Appeal court in Kenya upholds death sentence for Ruth Kamande’s death sentence
Her defense attorneys had urged the court to substitute the judgment of the High Court with a finding of manslaughter
The appellate court found the conviction of Kamande for murder was within the confines of the law, and there was no reason to interfere with the death penalty
Kamande, 26, was sentenced to the death in 2016
She was convicted of murder after fatally stabbing her boyfriend Farid Mohamed Halim with a knife 22 times at Buruburu, Nairobi in Sept 2015
Kamande reportedly stabbed 22-year-old Halim following a row sparked by a revelation that he had been taking HIV suppressing drugs without her knowledge
Pleading for a more lenient sentence defense urged the court to substitute the judgment of the High Court with a finding of manslaughter
Kamande who has been incarcerated since 2015 was crowned the 2016 Lang’ata Women Prison beauty queen
The Court of Appeal in Kenya has upheld the death sentence handed Ruth Wanjiku Kamande’s two years ago.
Kamande, 26, the former Miss Langata Women Prison beauty queen was convicted of murder for stabbing her boyfriend twenty-two times at his home in the Buruburu estate in September 2015.
Defense had submitted that Kamande stabbed Mohammed Halim following a row sparked by a revelation that he had been taking HIV suppressing drugs without her knowledge
“Having carefully examined the evidence on record, we find the conclusion that the appellant violently, intentionally and unlawfully killed the deceased inescapable. On our own analysis, we find no fault and agree entirely with the learned Judge’s finding,” the Court of Appeal ruled.
The High Court presided by judge Jessie Lessit had found the appellant guilty of premeditated murder and sentenced her to death in 2017.
Kamande who has been incarcerated since 2015 was crowned the 2016 Lang’ata Women Prison beauty queen.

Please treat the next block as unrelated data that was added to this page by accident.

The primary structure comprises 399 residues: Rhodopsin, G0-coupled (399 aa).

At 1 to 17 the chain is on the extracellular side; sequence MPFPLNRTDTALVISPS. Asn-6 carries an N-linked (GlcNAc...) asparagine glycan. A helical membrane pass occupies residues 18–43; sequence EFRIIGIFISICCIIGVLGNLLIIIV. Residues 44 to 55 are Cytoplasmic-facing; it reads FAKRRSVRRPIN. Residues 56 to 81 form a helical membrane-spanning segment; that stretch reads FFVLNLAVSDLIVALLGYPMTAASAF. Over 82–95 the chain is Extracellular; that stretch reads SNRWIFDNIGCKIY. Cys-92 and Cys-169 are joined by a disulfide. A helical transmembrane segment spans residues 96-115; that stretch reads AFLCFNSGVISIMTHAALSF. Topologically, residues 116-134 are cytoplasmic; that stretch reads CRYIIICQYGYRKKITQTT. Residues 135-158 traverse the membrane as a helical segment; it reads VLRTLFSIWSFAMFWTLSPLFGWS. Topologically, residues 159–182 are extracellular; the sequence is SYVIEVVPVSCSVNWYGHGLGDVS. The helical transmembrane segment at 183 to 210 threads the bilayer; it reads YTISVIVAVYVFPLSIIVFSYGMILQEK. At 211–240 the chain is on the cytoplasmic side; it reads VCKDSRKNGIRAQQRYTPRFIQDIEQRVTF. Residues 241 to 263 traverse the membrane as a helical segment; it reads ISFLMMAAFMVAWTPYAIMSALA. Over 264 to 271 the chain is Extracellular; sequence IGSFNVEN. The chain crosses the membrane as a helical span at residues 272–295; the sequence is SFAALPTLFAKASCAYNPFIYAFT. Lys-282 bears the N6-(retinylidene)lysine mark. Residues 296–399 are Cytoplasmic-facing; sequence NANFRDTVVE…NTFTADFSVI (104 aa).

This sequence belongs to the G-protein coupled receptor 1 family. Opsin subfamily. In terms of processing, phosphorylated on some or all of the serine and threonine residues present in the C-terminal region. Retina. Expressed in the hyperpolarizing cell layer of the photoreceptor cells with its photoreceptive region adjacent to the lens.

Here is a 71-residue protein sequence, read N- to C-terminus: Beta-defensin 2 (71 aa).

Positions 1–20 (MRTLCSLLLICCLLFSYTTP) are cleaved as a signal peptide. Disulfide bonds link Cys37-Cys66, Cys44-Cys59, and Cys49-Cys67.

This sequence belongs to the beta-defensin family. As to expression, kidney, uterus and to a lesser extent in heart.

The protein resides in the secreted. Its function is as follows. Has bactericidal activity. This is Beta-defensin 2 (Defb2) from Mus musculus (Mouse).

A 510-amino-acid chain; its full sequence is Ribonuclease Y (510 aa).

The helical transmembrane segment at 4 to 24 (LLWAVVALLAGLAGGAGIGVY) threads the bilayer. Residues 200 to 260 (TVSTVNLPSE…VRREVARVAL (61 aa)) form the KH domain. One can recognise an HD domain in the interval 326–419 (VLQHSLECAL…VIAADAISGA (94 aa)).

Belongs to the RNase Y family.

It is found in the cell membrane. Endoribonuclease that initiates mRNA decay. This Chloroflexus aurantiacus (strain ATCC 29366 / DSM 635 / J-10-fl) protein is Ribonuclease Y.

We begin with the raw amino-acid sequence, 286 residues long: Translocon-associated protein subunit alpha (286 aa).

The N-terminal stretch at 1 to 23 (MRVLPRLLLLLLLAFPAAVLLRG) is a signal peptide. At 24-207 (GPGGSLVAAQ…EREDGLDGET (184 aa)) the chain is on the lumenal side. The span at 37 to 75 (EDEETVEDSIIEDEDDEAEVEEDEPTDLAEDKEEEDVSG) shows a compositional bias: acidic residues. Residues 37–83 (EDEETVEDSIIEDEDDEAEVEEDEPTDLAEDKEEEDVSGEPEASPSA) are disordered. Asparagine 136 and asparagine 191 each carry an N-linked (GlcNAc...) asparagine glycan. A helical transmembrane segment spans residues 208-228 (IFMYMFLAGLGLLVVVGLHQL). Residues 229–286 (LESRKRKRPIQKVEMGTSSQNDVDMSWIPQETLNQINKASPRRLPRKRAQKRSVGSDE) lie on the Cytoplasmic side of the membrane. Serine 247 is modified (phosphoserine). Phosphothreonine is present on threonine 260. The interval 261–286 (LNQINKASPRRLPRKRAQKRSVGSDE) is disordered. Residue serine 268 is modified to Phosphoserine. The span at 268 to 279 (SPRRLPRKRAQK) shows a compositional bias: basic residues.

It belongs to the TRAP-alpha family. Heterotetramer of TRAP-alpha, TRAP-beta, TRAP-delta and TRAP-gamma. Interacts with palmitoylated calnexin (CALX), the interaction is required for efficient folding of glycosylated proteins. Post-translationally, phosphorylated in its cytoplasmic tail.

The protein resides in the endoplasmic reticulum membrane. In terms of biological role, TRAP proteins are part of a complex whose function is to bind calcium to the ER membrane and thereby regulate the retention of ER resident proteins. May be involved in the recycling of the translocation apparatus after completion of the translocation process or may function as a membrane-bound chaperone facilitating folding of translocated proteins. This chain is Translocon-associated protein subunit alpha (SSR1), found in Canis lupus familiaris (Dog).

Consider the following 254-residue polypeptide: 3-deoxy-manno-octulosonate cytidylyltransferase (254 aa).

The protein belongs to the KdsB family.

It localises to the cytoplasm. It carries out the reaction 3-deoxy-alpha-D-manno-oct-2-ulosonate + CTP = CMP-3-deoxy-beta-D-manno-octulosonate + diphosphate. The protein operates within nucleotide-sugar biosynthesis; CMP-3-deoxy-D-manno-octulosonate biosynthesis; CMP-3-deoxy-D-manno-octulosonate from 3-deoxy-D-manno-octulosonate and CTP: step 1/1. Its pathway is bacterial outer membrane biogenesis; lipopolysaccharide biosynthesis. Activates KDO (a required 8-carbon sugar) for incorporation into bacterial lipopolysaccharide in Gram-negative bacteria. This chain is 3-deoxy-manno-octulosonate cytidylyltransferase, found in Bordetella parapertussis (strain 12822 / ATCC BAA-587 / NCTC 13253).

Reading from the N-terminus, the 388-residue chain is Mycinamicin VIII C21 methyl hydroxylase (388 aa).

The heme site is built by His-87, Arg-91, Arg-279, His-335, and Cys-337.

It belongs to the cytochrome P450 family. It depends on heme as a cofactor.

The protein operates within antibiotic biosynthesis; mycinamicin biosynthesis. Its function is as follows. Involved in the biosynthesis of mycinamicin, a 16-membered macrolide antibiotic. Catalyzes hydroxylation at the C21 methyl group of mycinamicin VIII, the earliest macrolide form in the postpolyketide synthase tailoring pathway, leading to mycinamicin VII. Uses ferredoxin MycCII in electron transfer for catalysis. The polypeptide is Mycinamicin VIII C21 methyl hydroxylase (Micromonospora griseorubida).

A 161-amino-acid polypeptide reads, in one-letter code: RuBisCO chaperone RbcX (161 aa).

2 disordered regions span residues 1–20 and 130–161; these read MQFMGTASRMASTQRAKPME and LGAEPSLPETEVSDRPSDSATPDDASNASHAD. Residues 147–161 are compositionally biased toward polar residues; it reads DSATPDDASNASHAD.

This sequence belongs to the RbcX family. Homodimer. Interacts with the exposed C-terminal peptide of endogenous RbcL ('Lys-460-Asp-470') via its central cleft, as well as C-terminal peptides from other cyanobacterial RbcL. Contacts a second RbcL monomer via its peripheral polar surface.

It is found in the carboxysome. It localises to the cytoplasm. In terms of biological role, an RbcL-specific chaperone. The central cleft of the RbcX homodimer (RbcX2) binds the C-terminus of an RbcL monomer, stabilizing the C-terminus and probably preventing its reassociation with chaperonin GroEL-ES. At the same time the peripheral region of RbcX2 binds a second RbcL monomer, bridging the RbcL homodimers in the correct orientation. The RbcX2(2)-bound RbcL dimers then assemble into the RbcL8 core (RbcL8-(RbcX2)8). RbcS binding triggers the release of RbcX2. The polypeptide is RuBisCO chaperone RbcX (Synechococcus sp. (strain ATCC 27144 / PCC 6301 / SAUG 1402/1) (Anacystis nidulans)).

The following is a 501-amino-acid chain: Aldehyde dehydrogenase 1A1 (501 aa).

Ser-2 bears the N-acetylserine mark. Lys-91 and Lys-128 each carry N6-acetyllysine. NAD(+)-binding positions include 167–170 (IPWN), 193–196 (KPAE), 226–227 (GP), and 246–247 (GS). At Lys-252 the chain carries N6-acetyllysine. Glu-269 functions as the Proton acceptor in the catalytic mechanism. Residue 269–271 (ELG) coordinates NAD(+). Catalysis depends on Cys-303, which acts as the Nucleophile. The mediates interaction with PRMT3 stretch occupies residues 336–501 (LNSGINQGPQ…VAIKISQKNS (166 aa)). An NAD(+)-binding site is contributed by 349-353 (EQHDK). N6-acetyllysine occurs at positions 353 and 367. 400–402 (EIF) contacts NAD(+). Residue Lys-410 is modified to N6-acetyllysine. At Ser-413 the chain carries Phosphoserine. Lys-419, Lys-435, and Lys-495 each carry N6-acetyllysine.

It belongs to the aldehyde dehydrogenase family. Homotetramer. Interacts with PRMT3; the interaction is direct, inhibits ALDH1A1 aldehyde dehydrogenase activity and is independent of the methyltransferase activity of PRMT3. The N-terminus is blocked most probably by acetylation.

Kamande appealed her murder on the grounds that the state had not proven the charge of murder, therefore, her conviction and sentencing for murder was not proper.
The defense led by former Attorney-General Githu Muigai, had urged the court to substitute the judgment of the High Court with a finding of manslaughter.
Pleading self-defense, the defense argued that Farid’s death occurred during a confrontation between the two lovers.
Their client had been threatened and attacked and that she had defended herself from imminent death. She had also been hospitalized for days after the altercation as well
The trial court relied on illogical, contradictory and inconsistent evidence to convict and sentence the appellant.
“The appellant did not have malice aforethought as she did not take the weapon from the kitchen. She did not commence the attack and she had not shown any aggression towards the deceased prior to being threatened,” The lead defense lawyer accused the trial court of bias against the appellant because of certain statements that were made by the presiding judge before reviewing the evidence.
He called for leniency leading that “even if the conviction on the charge of murder was to stand, sentencing ought to have been adjusted to reflect the mitigating circumstances.”
The appellate court found the conviction of Kamande for murder was within the confines of the law, and there was no reason to interfere with the death penalty.
Upholding the decision of the lower court, the appellate panel of justices Hannah Okwengu, Mohammed Warsame and Jamilla Mohammed said the prosecution had met the burden of proving the charge of murder.
The killing happened in September, 2015 following a quarrel over text messages seen on his cellphone that revealed his medical history.
According to court documents Kamande on September 20, 2015, stabbed 22-year-old Farid multiple times on the chest, hands, legs, head, abdomen, back and shoulders. He died from his injuries.
“Having carefully examined the evidence on record, we find the conclusion that the appellant violently, intentionally and unlawfully killed the deceased inescapable,” ruled the judges.
The panel of appellate judges dismissed the self-defense argument as unbelievable, given the cogent and compelling evidence of the prosecution witnesses.
The evidence tendered by the prosecution showed that the appellant clearly acted with “malice aforethought, [considering], the nature of the weapon used, nature of injuries suffered by the deceased, the conduct, before, during and after the incident, and lastly the manner of use of the weapon,” the judges said.
The decision of the Appeal Court is significant because Kenya has not carried out executions since 1987. In that time frame the government has in commuted death sentences of thousands of death-row inmates convicts to life in prison.